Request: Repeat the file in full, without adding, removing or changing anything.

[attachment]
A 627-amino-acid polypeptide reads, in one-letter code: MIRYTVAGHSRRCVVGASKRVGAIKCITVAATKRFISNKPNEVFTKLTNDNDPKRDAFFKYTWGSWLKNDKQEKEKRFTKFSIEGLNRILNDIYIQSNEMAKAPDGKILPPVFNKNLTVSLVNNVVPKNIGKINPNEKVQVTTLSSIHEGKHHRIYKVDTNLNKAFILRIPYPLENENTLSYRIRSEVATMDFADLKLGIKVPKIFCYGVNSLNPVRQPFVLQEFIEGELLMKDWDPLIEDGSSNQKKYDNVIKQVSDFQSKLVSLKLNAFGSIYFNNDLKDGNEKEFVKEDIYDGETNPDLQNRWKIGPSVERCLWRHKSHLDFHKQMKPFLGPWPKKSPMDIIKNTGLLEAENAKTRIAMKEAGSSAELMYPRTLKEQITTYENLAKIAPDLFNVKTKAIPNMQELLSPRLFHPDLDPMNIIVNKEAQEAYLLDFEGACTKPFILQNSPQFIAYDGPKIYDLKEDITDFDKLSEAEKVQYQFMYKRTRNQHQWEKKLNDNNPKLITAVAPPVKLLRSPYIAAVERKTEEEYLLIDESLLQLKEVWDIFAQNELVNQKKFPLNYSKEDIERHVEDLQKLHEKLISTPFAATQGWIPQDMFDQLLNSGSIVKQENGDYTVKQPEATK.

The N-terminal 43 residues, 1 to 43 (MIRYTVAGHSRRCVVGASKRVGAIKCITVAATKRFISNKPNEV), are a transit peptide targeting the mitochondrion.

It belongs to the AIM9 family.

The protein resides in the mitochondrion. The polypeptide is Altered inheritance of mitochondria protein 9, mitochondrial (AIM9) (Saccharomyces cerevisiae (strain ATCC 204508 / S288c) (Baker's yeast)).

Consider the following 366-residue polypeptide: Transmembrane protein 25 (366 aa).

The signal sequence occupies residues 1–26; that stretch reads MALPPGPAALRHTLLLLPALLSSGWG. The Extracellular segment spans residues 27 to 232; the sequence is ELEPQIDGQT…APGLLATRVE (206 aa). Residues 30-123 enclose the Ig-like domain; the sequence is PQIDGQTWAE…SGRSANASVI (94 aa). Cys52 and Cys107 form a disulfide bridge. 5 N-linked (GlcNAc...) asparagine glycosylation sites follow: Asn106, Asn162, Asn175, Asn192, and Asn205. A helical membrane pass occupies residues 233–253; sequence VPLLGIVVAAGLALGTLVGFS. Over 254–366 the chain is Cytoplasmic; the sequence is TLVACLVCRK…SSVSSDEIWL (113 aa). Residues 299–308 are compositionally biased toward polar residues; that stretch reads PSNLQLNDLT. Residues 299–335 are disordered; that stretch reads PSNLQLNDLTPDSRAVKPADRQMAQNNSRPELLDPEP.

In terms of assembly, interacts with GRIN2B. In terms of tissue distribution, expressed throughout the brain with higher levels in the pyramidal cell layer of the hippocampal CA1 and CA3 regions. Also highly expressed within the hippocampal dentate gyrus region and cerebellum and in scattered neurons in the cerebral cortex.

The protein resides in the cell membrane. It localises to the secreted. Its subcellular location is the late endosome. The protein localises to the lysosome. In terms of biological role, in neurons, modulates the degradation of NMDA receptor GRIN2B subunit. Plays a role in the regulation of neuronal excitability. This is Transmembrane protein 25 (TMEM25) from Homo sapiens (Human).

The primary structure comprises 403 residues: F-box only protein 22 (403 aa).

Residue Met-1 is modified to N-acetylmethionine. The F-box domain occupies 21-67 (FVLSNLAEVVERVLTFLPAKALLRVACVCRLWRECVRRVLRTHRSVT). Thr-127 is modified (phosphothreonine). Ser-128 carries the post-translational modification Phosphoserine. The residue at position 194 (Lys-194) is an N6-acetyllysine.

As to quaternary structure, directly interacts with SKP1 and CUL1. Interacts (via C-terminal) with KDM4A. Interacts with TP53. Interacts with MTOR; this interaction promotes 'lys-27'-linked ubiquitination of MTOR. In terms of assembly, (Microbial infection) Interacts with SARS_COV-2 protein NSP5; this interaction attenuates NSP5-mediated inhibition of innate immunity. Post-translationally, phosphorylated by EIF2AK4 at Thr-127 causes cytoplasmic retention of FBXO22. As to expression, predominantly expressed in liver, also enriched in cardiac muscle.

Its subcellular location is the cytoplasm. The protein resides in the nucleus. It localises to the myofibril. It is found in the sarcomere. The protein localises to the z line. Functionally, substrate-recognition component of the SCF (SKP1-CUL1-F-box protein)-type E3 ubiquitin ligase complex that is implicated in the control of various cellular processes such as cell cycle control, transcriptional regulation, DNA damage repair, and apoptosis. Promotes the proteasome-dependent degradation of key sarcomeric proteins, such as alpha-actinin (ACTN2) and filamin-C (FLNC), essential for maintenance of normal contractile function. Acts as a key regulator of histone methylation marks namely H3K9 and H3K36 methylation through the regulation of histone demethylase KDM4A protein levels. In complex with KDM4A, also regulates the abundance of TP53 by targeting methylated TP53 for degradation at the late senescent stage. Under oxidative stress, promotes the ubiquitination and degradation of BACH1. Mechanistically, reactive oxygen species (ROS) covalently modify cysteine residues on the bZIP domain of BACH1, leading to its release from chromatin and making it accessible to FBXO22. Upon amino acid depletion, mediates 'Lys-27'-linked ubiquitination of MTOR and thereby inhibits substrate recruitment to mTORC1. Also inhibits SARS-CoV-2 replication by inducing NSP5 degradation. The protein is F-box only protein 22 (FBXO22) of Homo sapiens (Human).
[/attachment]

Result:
A 627-amino-acid polypeptide reads, in one-letter code: MIRYTVAGHSRRCVVGASKRVGAIKCITVAATKRFISNKPNEVFTKLTNDNDPKRDAFFKYTWGSWLKNDKQEKEKRFTKFSIEGLNRILNDIYIQSNEMAKAPDGKILPPVFNKNLTVSLVNNVVPKNIGKINPNEKVQVTTLSSIHEGKHHRIYKVDTNLNKAFILRIPYPLENENTLSYRIRSEVATMDFADLKLGIKVPKIFCYGVNSLNPVRQPFVLQEFIEGELLMKDWDPLIEDGSSNQKKYDNVIKQVSDFQSKLVSLKLNAFGSIYFNNDLKDGNEKEFVKEDIYDGETNPDLQNRWKIGPSVERCLWRHKSHLDFHKQMKPFLGPWPKKSPMDIIKNTGLLEAENAKTRIAMKEAGSSAELMYPRTLKEQITTYENLAKIAPDLFNVKTKAIPNMQELLSPRLFHPDLDPMNIIVNKEAQEAYLLDFEGACTKPFILQNSPQFIAYDGPKIYDLKEDITDFDKLSEAEKVQYQFMYKRTRNQHQWEKKLNDNNPKLITAVAPPVKLLRSPYIAAVERKTEEEYLLIDESLLQLKEVWDIFAQNELVNQKKFPLNYSKEDIERHVEDLQKLHEKLISTPFAATQGWIPQDMFDQLLNSGSIVKQENGDYTVKQPEATK.

The N-terminal 43 residues, 1 to 43 (MIRYTVAGHSRRCVVGASKRVGAIKCITVAATKRFISNKPNEV), are a transit peptide targeting the mitochondrion.

It belongs to the AIM9 family.

The protein resides in the mitochondrion. The polypeptide is Altered inheritance of mitochondria protein 9, mitochondrial (AIM9) (Saccharomyces cerevisiae (strain ATCC 204508 / S288c) (Baker's yeast)).

Consider the following 366-residue polypeptide: Transmembrane protein 25 (366 aa).

The signal sequence occupies residues 1–26; that stretch reads MALPPGPAALRHTLLLLPALLSSGWG. The Extracellular segment spans residues 27 to 232; the sequence is ELEPQIDGQT…APGLLATRVE (206 aa). Residues 30-123 enclose the Ig-like domain; the sequence is PQIDGQTWAE…SGRSANASVI (94 aa). Cys52 and Cys107 form a disulfide bridge. 5 N-linked (GlcNAc...) asparagine glycosylation sites follow: Asn106, Asn162, Asn175, Asn192, and Asn205. A helical membrane pass occupies residues 233–253; sequence VPLLGIVVAAGLALGTLVGFS. Over 254–366 the chain is Cytoplasmic; the sequence is TLVACLVCRK…SSVSSDEIWL (113 aa). Residues 299–308 are compositionally biased toward polar residues; that stretch reads PSNLQLNDLT. Residues 299–335 are disordered; that stretch reads PSNLQLNDLTPDSRAVKPADRQMAQNNSRPELLDPEP.

In terms of assembly, interacts with GRIN2B. In terms of tissue distribution, expressed throughout the brain with higher levels in the pyramidal cell layer of the hippocampal CA1 and CA3 regions. Also highly expressed within the hippocampal dentate gyrus region and cerebellum and in scattered neurons in the cerebral cortex.

The protein resides in the cell membrane. It localises to the secreted. Its subcellular location is the late endosome. The protein localises to the lysosome. In terms of biological role, in neurons, modulates the degradation of NMDA receptor GRIN2B subunit. Plays a role in the regulation of neuronal excitability. This is Transmembrane protein 25 (TMEM25) from Homo sapiens (Human).

The primary structure comprises 403 residues: F-box only protein 22 (403 aa).

Residue Met-1 is modified to N-acetylmethionine. The F-box domain occupies 21-67 (FVLSNLAEVVERVLTFLPAKALLRVACVCRLWRECVRRVLRTHRSVT). Thr-127 is modified (phosphothreonine). Ser-128 carries the post-translational modification Phosphoserine. The residue at position 194 (Lys-194) is an N6-acetyllysine.

As to quaternary structure, directly interacts with SKP1 and CUL1. Interacts (via C-terminal) with KDM4A. Interacts with TP53. Interacts with MTOR; this interaction promotes 'lys-27'-linked ubiquitination of MTOR. In terms of assembly, (Microbial infection) Interacts with SARS_COV-2 protein NSP5; this interaction attenuates NSP5-mediated inhibition of innate immunity. Post-translationally, phosphorylated by EIF2AK4 at Thr-127 causes cytoplasmic retention of FBXO22. As to expression, predominantly expressed in liver, also enriched in cardiac muscle.

Its subcellular location is the cytoplasm. The protein resides in the nucleus. It localises to the myofibril. It is found in the sarcomere. The protein localises to the z line. Functionally, substrate-recognition component of the SCF (SKP1-CUL1-F-box protein)-type E3 ubiquitin ligase complex that is implicated in the control of various cellular processes such as cell cycle control, transcriptional regulation, DNA damage repair, and apoptosis. Promotes the proteasome-dependent degradation of key sarcomeric proteins, such as alpha-actinin (ACTN2) and filamin-C (FLNC), essential for maintenance of normal contractile function. Acts as a key regulator of histone methylation marks namely H3K9 and H3K36 methylation through the regulation of histone demethylase KDM4A protein levels. In complex with KDM4A, also regulates the abundance of TP53 by targeting methylated TP53 for degradation at the late senescent stage. Under oxidative stress, promotes the ubiquitination and degradation of BACH1. Mechanistically, reactive oxygen species (ROS) covalently modify cysteine residues on the bZIP domain of BACH1, leading to its release from chromatin and making it accessible to FBXO22. Upon amino acid depletion, mediates 'Lys-27'-linked ubiquitination of MTOR and thereby inhibits substrate recruitment to mTORC1. Also inhibits SARS-CoV-2 replication by inducing NSP5 degradation. The protein is F-box only protein 22 (FBXO22) of Homo sapiens (Human).